Hershey, PennsylvaniaPosted in Where to Travel to Now
The town of Hershey in Pennsylvania is a marvel. On finding out I was visiting this well-known confectioner's hometown I didn't know what to expect. My first thought was that there had better be 'stuff' to do there rather than just the obligatory factory tour.
Well, it turns out you can't even do a factory tour. But you don't need to because Hershey has got it going on. Yes, okay, it is a town that focuses very much on the Hershey legacy. But even if you aren't a chocolate fan you'll love Hershey.
The town is pretty but small and you can drive through it in about 15 minutes. Near the edge of town is the Hershey Park theme park, that has a boardwalk to hark after the traditional east cost seaside town boardwalks. There’s also a fair few thrills and speeds in terms of rollercoasters and the place was buzzing with the news that the latest ride had just opened.
The other side of the theme park is an arena that hosts the great and the good. We heard that Bruce Springsteen had recently played a night there and when we left Dave Matthews was gearing up for a concert that night.
Pic: Make your own Hershey bar
In downtown Hershey a few restaurants are situated and we dined at Devons fish restaurant one night (review to follow). It was downtown where we experienced the Hershey Story Museum. This tells the story of Milton Hershey’s bankruptcy and rise to prominence in a little corner of Pennsylvania. Thanks to the proximity of a fair few dairy farms, Hershey got his little chocolate empire off the ground and we now get Reese’s Peanut Butter Cups and Hershey’s Cookies n Crème from his hard graft.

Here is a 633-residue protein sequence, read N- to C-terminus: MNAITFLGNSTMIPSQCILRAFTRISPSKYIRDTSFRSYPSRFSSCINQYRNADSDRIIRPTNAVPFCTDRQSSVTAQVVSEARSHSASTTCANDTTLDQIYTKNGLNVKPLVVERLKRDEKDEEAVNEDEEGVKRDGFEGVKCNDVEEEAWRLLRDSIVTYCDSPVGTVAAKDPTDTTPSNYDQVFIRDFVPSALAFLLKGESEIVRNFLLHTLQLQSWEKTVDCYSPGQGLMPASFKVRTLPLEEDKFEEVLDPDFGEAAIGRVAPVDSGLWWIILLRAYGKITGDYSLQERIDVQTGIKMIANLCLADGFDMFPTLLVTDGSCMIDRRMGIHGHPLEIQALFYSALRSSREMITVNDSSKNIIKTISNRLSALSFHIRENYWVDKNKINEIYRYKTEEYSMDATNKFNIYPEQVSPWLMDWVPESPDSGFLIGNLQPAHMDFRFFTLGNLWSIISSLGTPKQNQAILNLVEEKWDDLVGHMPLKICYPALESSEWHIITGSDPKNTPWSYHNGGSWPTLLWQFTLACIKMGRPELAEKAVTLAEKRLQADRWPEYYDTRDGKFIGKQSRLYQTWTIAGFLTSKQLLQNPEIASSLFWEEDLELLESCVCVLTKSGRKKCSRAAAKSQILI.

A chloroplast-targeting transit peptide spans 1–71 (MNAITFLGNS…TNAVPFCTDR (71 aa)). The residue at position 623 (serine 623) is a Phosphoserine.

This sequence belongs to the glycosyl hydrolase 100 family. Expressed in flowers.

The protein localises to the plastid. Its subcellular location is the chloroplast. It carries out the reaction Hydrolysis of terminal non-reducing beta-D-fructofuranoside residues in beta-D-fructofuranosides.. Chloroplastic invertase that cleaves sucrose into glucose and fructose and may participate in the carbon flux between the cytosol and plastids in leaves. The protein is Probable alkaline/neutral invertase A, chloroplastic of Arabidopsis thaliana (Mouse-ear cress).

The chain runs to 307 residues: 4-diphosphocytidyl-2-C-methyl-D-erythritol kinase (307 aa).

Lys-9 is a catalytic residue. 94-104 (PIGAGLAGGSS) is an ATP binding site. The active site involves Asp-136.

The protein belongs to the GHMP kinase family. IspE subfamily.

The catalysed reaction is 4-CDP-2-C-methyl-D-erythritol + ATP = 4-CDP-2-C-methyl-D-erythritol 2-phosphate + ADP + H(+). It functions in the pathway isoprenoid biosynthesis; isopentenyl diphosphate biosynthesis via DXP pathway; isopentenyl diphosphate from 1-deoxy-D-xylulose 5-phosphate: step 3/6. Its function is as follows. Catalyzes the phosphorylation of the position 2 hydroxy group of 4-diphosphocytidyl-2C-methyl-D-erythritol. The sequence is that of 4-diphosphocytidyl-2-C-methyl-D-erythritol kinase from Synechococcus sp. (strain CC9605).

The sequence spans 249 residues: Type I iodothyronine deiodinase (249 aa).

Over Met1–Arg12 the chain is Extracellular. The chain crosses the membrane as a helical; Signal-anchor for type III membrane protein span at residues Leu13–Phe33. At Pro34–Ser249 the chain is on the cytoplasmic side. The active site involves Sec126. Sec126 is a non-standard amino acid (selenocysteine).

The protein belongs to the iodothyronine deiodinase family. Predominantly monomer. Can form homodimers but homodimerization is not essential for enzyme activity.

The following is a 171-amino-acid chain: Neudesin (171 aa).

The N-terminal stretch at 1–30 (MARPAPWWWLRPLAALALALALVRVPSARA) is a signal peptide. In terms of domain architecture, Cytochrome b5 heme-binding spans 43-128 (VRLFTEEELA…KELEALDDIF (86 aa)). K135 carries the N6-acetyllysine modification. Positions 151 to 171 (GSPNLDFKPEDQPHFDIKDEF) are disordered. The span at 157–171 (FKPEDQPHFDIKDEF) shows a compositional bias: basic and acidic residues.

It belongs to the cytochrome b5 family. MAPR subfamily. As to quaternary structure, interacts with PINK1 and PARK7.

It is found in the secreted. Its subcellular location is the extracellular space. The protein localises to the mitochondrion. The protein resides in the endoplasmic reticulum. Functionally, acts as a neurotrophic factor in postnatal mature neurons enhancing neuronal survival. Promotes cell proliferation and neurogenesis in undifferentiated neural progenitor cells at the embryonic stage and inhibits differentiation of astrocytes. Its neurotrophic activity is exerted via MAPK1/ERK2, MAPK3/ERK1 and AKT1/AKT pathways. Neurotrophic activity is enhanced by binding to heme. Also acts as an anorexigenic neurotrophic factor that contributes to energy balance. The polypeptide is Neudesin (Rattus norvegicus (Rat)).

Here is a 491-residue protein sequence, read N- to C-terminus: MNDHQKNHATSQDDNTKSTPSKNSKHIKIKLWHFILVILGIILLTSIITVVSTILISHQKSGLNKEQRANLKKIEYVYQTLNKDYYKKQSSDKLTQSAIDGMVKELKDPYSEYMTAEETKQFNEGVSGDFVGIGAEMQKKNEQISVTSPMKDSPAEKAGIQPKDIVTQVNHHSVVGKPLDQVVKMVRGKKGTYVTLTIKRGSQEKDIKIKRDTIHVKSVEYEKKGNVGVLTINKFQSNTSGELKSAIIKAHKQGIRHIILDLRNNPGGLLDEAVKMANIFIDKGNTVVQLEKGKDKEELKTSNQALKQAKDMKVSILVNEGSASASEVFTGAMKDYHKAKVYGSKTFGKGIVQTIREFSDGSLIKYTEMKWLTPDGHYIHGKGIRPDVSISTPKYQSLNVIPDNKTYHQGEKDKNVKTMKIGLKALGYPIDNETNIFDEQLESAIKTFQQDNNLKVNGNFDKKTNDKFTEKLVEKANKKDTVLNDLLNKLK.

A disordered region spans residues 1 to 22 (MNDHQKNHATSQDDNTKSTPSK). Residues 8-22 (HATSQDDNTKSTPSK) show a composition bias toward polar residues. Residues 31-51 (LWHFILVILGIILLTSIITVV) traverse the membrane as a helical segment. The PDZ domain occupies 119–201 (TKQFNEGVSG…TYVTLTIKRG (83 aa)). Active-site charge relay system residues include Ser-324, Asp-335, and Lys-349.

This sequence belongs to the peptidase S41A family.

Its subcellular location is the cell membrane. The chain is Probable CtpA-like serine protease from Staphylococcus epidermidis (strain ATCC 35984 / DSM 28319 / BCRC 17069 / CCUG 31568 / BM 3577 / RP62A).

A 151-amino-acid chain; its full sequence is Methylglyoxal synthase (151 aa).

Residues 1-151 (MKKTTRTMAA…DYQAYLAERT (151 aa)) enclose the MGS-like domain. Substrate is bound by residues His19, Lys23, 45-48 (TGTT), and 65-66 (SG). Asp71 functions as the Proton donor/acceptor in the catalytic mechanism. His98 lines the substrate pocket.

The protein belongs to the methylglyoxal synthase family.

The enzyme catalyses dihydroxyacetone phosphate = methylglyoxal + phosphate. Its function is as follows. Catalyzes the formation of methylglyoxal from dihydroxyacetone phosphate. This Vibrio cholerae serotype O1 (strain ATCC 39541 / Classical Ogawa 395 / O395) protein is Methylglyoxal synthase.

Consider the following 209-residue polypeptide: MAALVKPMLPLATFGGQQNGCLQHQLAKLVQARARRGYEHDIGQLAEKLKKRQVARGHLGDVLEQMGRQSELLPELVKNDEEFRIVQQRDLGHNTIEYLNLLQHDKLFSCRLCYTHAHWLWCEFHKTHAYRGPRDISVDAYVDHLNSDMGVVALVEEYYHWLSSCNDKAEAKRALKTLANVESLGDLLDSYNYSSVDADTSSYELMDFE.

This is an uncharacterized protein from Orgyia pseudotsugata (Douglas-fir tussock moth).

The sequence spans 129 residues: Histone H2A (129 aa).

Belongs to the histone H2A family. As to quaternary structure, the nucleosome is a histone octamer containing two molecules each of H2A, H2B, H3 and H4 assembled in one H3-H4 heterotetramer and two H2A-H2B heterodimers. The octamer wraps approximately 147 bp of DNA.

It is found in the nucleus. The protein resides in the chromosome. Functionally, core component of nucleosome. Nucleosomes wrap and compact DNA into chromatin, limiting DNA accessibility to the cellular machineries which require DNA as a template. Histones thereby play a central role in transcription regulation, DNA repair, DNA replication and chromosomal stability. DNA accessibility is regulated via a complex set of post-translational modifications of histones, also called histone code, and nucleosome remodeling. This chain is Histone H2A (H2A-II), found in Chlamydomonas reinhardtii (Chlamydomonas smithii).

On display was the cheque he wrote to White Star Line for a first class cabin onboard The Titanic. Good job he cancelled his reservation at the last minute but the cheque draws a crowd.
We then went on to Hershey’s Chocolate World where we experienced an old fashioned road trolley ride of the area with bells and whistles and a bit of cringe-worthy singing, before heading back to make our own candy bar.
I opted for a white chocolate base, pretzel pieces and raspberries from the selection available to choose and watched my concoction doing the rounds in the mini-factory set up to entertain the masses. At the end my bar came out wrapped in a design I made up on the design computers and made my hubby pretty happy.
We then took a mini ride around Chocolate World and in a bit of Disney-esque connotations watched some singing cows tell us how chocolate is made. It’s the conching (the mixing for 72 hours) that gives Hershey chocolate its uniqueness.
For the only non-chocolate related parts of Hershey, Pennsylvania head to the Tanger outlet mall, which is a discount centre housing Ralph Lauren, Yankee Candle, Coach, Guess and many more.
If all the chocolate gets a bit too much the Milton Hershey School is an ‘attraction’ that made me cry due to its amazingly well-rounded approach to charity. No story here could ever do it justice but essentially the school, set up by Milton Hershey after he donated his entire $16m fortune to the school, provides fully paid for care, board, clothing and food for the neediest of the needy children across America. Tours are run to encourage people to recommend the school to their pastor or reverend in the hope they find children who are in deprived circumstances and recommend their admission to the school.
Pic: Milton Hershey and a pupil at the school.
The school gives the children a home if they don’t have one and an excellent education that private schools would be jealous off. Children leave the school with either a trade ready to be apprenticed in to or a place at university. The Milton Hershey School pays for the university place.
It is a truly humbling place to visit and our tour guide Harry used to be a pupil at the school. His first hand experiences and genuine love for the school were remarkable.
Written by Lorna Strickland-Cook